Garris—who in later interviews says he “converted” to “anarcho-capitalism” in 1972, the same year he worked as a paid GOP mole inside the socialist Peace and Freedom Party—comes off as a starry-eyed sucker for the material things in life:

Mr. Delong [the GOP operative] reportedly met [Garris and another paid mole] at the airport gave them a car and some expense money.

Mr. Garris added: “He had a real nice car. We’re used to low-budget operations, you know, hitch-hiking everywhere, and now we had this red carpet treatment. It was great.”

...“We were given goods,” Mr. Garris said. “Like the telephone was paid for, and buttons, leaflets, bumper stickers and transportation money was given.”

What’s somewhat remarkable is that even after the New York Times outed Garris and the Peace and Freedom Party’s problem with GOP-paid moles, he not only stuck around inside the PFP, but he and other free-market libertarians tried taking over the party, led by Garris' mentor, an early libertarian activist-turned-GOP apparatchik named Bill Evers. Together, they nearly succeeded in subverting and taking over the national party, stripping out all of its original leftwing socialist planks, and replacing them with a far-right “Rothbardian” libertarian platform, described in a 1975 issue of Reason magazine:

The new PFP platform includes planks calling for the following: abolition of taxes, the Federal Reserve System, wage and price controls, ending public financed education; withdrawal of all U.S. military forces from around the world; ending all censorship; abolition of the FCC and FTC... abolition of child labor laws; support for persons who engage in tax refusal and organization of massive tax rebellion.

The Peace and Freedom Party imploded before finally ousting the libertarians and returning to its socialist politics.

By the late 1980s, Bill Evers took a post at Stanford’s Hoover Institute, where he worked with successive Republican administrations and wound up being put in charge of occupied Iraq’s education (or re-education) program, which Evers declared a rousing success in the Wall Street Journal in 2004.

But before going mainstream Republican, Evers — like Roger Stone, like so many libertarians — specialized in trying to trick leftists and liberals into taking up libertarianism. In 1980, Evers ran against Bay Area antiwar Republican Congressman Pete McCloskey, a longtime target of Republican dirty tricks. One of Roger Stone’s first dirty jobs for Nixon’s CREEP was smearing McCloskey when he ran in the 1972 primary against Nixon as a Republican peace candidate. (Stone wrote a check to McCloskey’s campaign and signed it from the Young Socialist Alliance, then mailed a copy of the check to the largest New Hampshire daily newspaper to tarnish McCloskey as a commie). When Evers ran as a Libertarian to unseat McCloskey in 1980, he ran to McCloskey’s left to split the antiwar vote, as this old op-ed in the Stanford Daily shows, painting McCloskey as a pro-war, pro-draft Reaganite. (And in case the point isn’t clear enough, here’s a video of Bill Evers in the Reagan years, giving a talk to libertarians on “How To Convince a Socialist to Become Libertarian”.)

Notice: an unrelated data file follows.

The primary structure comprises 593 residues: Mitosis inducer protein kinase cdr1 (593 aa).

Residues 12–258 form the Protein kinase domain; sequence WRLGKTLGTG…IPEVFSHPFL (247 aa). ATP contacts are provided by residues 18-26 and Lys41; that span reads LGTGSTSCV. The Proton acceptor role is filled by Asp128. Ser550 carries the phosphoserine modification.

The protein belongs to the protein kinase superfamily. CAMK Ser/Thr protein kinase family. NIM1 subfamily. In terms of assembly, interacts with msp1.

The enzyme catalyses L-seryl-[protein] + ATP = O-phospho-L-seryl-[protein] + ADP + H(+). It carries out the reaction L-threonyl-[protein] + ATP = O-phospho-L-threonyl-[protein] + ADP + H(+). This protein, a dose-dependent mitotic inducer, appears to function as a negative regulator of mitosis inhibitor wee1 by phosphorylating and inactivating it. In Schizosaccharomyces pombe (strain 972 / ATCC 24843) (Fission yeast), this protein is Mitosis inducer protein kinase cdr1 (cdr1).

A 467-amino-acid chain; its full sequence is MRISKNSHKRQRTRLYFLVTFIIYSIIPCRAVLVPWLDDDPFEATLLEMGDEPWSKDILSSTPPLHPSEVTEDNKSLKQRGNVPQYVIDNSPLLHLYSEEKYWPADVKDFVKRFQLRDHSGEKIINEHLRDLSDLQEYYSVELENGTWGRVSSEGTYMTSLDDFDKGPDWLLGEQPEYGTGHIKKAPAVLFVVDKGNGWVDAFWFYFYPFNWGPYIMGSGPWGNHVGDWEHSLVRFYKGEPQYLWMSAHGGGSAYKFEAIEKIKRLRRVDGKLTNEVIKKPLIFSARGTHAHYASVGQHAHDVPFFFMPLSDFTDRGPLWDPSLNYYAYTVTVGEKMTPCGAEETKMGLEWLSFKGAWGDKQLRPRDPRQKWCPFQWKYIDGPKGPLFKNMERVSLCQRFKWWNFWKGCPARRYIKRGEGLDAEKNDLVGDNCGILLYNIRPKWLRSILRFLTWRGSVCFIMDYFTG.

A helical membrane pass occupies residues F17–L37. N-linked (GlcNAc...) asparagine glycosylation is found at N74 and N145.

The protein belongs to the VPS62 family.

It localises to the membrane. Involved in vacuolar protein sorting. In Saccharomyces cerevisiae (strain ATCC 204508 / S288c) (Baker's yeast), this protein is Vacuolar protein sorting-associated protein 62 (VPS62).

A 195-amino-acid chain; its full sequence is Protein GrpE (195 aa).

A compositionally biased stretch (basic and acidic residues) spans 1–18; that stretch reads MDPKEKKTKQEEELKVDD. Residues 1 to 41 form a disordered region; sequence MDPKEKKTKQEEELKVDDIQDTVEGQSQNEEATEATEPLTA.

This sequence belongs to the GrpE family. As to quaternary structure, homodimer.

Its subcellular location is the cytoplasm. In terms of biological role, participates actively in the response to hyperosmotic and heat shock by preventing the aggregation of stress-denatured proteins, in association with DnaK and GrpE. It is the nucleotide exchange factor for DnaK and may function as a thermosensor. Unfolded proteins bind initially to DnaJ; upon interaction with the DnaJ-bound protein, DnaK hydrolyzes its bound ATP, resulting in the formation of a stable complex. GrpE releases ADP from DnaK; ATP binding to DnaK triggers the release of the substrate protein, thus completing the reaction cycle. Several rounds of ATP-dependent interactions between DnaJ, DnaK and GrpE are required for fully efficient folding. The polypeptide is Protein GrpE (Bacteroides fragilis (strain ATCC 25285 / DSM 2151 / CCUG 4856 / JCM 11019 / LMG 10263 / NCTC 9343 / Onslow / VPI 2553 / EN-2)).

After destroying the Peace and Freedom Party from within, Garris and Evers moved over to oil billionaire Charles Koch’s new Libertarian Party, where they joined up with another future co-founder of named Justin Raimondo.

After Reagan came to power, Garris and Raimondo moved away from the Libertarian Party and into Republican Party politics, founding a libertarian caucus within the Republican Party, along with a Silicon Valley entrepreneur, Colin Hunter, who later co-founded Transmeta.

In the early 1990s, Raimondo and Garris were smitten by Pat Buchanan’s far-right GOP insurgent campaign against George Bush Sr. This would eventually lead to their involvement, probably unwittingly, in the Trump-Roger Stone “dirty tricks” operation to destroy Ross Perot’s Reform Party, and help Bush’s son, George W. Bush, win the 2000 election.

Pat Buchanan ran in 1992 on waging “culture war” against gays and multiculturalism, and on transferring overseas American troops home in order to fight insurrection by blacks and minorities in American cities. This jibes with the other co-founder, Justin Raimondo’s, own politics laid out in a 1993 article, a year after the Los Angeles riots, headlined “A New Nationalism”:

An "isolationist" is what they call you if you dare utter the forbidden phrase, America first. They call you that, and worse, if you are so depraved as to suggest sending the Marines to South Central Los Angeles instead of far-off Mogadishu.